Jonathan: Welllllll, we’re pretty aware of how we want our process to work–
Pauline: When I transcribe this, how many “L”s should I put for that “Welllllll?”
Jonathan: Seven. But that process for us involves having a person who is in tune with our intentions, you know, and is also willing to care and be personally involved in the album.
Pauline: Yang Haisong is great because he’s very professional, but he focuses on what you’re trying to do in a really genuine way.

Jonathan: OK I’m going to just read this next question verbatim: Maybe I’m way off base here, but sonically, GBSC sounds much more, er, human – a lot richer, than your last release. How much of a goal was it to step things up on the production end? Do you think we were consciously trying to step things up on the production end?
Pauline: No, I mean…I think the second time working with someone you are more comfortable and you understand what everyone means when they are talking about the music being better, so it makes sense that the record sounds better.
Jonathan: Or maybe not even “better,” but more coherent. We were able to do a better job realizing ideas in the recording process.

Pauline: Jonathan, what issues do you have, if any, with the state of modern music?
Jonathan: It’d be cooler if there was actually a room of press shouting questions at us like we’re The Beatles or Bob Dylan. But it’s just you and me sitting in a room asking each other questions… is this interesting to anyone?
Pauline: Jonathan, the question was, what issues do you have, if any, with the state of modern music.
Jonathan: I think I’m probably too self-interested to really be all that focused on the state of modern music. I’m probably just focused on our own thing.
Pauline: You rant to me about music all the time.
Jonathan: Rant? [It’s cool, Jonathan, we rant about all manor of shit over here! -Ed.]
Pauline: Next question?

Jonathan: OK. Pauline, have you had any truly disillusioning moments as a band, thus far? Maybe that question makes sense more if I say “have you had any truly disillusioning moments in your life as a musician, thus far?”
Pauline: [Long Pause] Disillusioning?
Jonathan: Uh, huh.
Pauline: No. Not really.
Jonathan: You could say how your approach to playing music and being in a band has changed though, right?
Pauline: Yeah, we do things differently as a band and as musicians than ten years ago.

Pauline: Jonathan, as you know, you guys just got back from touring Australia and are about to embark on a fairly lengthy China tour, what’s next after that?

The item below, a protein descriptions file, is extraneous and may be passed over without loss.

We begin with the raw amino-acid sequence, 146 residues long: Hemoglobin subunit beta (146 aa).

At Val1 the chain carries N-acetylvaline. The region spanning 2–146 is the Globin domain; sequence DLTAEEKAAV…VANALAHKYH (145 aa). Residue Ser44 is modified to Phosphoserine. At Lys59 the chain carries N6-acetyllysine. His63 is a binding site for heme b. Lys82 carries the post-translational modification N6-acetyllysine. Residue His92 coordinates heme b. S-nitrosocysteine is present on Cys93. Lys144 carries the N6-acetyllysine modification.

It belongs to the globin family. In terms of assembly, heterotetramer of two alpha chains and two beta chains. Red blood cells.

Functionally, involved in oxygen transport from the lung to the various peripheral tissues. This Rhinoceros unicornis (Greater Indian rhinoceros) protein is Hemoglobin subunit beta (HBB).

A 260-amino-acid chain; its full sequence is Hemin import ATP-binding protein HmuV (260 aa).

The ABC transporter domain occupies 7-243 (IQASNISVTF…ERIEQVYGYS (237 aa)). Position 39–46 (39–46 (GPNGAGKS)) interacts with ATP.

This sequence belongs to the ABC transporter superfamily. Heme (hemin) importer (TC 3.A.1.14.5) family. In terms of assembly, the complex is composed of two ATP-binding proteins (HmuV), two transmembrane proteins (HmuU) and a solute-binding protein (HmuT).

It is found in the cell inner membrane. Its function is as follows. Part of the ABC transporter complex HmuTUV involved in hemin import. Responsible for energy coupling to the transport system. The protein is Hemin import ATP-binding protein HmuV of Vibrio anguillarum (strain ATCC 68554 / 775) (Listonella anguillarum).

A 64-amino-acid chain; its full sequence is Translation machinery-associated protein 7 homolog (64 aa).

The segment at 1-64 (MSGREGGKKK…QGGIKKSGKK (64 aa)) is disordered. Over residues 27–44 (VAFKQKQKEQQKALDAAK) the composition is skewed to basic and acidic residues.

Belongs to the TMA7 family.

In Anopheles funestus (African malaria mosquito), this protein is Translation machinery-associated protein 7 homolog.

Jonathan: The US for the summer and then hopefully a tour in the UK and Europe in the fall.
Pauline: And we just finished a record of the tape machine stuff and now are working on the next album?
Jonathan: Is that a question?
Pauline: No, I don’t know why I said it like that.

Jonathan: Next question. Pauline, how far in the future do we have releases planned out? Like, are there heaps of Alpine Decline tunes lying around that you’re planning on throwing out there as one-offs or do we tend to work in batches?
Pauline: It seems like we’re always working on something.
Jonathan: You sound tired.
Pauline: It’s not like we’re working in batches and then there’s stuff laying around, it seems like we’re just eventually done working on one thing and then we just start working on the next thing.

Pauline: Tell us a joke?!
Jonathan: Knock knock.
Pauline: Who’s there?
Jonathan: Fuck.
Pauline: Are you serious?
Jonathan: Just do the joke. It’s funny.
Pauline: Fuck who?
Jonathan: Don’t you mean “fuck whom?”
Pauline: Agh Jonathan that is sooooo stupid.
Jonathan: How many “o”s should I put in “sooooo stupid?”
Pauline: Five.

Jonathan: Pauline this is labeled as a “personal question” from Genjing. They want to know if there are any “drone” sets planned for the China tour. [Sheesh! Isn’t anything “personal” any longer. -Ed]
Pauline: Well, I think we’re going to keep doing the drone sets. A lot of times, there are good ways to fit them in on tour playing non-club spaces where drums and guitar amps don’t make a ton of sense.
Jonathan: Yeah and we’ll be doing more of these kind of sets in Beijing and Shanghai in May and early June before we go to the US.
Pauline: And the record is just finished.
Jonathan: The Cuttlefish and its Ink

Pauline: Is that it?
Jonathan: That’s it! That’s all for Alpine Decline on Alpine Decline.
Pauline: OK then.